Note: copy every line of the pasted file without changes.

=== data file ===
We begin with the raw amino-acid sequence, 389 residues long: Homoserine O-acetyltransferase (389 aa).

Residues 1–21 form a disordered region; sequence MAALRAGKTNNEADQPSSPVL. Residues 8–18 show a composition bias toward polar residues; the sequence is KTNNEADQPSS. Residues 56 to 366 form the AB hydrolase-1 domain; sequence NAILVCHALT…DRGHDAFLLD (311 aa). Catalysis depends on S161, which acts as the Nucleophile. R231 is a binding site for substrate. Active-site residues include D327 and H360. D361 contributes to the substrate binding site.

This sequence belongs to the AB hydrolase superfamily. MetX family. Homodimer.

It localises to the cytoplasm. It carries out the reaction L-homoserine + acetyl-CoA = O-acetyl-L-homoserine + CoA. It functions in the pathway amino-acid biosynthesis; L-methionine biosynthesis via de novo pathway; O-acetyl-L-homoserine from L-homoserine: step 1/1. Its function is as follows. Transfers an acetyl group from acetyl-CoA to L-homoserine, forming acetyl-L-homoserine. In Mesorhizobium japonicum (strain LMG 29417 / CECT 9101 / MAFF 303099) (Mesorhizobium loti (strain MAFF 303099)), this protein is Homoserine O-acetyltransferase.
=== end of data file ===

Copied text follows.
We begin with the raw amino-acid sequence, 389 residues long: Homoserine O-acetyltransferase (389 aa).

Residues 1–21 form a disordered region; sequence MAALRAGKTNNEADQPSSPVL. Residues 8–18 show a composition bias toward polar residues; the sequence is KTNNEADQPSS. Residues 56 to 366 form the AB hydrolase-1 domain; sequence NAILVCHALT…DRGHDAFLLD (311 aa). Catalysis depends on S161, which acts as the Nucleophile. R231 is a binding site for substrate. Active-site residues include D327 and H360. D361 contributes to the substrate binding site.

This sequence belongs to the AB hydrolase superfamily. MetX family. Homodimer.

It localises to the cytoplasm. It carries out the reaction L-homoserine + acetyl-CoA = O-acetyl-L-homoserine + CoA. It functions in the pathway amino-acid biosynthesis; L-methionine biosynthesis via de novo pathway; O-acetyl-L-homoserine from L-homoserine: step 1/1. Its function is as follows. Transfers an acetyl group from acetyl-CoA to L-homoserine, forming acetyl-L-homoserine. In Mesorhizobium japonicum (strain LMG 29417 / CECT 9101 / MAFF 303099) (Mesorhizobium loti (strain MAFF 303099)), this protein is Homoserine O-acetyltransferase.